I think I mentioned this before: in the Indian culinary world, dal is used to describe any legume that has been split and had its outer skin removed. That’s why when you go to Indian shops the legume section is full of a dizzying array of dals. Red dal comes from red lentils; toor dal, from pigeon peas; and mung dal, from mung beans.
Most Indian dal soups are sort of made in the same way. First you boil the dal until it gets soft then you temper it with spices. The tempering process is nothing more than sautéing the ingredients until the raw smells are gone and then adding everything to the soup. You can vary the amount of spices or use a different type of dal to create soups with varying flavors and even textures. They’re a snap to make once you’ve tried and inevitably taste great. Leftovers are even better the next day.
I served this soup with basmati rice with black pepper and cashews. Yum!
mung bean dal soup
1 lb mung dal (split-skinless mung beans)
1 tsp turmeric powder
3 tbsp canola oil
4 small fresh onions including green parts
2 tsp yellow mustard seeds
1 Serrano pepper, minced
5 garlic cloves, minced
5 fresh curry leaves
1 tsp coriander powder
1 tsp cumin
1 tsp madras curry powder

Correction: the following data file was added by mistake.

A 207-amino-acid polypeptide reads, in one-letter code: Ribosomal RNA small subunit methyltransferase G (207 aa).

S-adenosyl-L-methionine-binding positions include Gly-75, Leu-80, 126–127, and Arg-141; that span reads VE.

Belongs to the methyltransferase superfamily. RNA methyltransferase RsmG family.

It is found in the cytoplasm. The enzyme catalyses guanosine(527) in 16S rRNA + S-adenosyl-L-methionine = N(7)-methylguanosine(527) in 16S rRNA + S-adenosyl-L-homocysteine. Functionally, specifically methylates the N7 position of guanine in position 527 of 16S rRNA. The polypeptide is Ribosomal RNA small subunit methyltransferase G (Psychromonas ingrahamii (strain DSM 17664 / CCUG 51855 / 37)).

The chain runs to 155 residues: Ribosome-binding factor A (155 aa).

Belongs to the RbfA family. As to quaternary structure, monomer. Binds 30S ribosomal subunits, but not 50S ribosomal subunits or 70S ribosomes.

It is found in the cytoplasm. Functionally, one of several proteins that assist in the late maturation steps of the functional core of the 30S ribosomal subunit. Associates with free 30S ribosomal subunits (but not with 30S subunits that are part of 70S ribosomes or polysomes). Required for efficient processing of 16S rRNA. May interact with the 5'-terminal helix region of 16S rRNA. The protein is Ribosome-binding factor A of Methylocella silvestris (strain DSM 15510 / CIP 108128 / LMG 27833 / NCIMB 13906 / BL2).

2 tbsp grated fresh ginger
Rinse mung dal then add to a pan with turmeric powder and madras curry powder. Submerge dal with hot water to cover it by one inch. Bring to a boil, reduce temperature to medium low and cook for about 20 minutes. Stir every few minutes or so to prevent sticking. Add more hot water as necessary. Discard scum that forms at the top. Dal will be ready when it dissolves and turns into a thick paste with the consistency of porridge.
Heat up a saucepan with oil. Add mustard seeds and let them splutter. Add minced Serrano pepper, ginger and garlic and cook for about a minute. Add onion and cook for about 10 minutes or until soft and translucent. Add cumin and coriander powders followed by the curry leaves. Transfer this mix to the soup. Add salt and adjust flavors. Serve.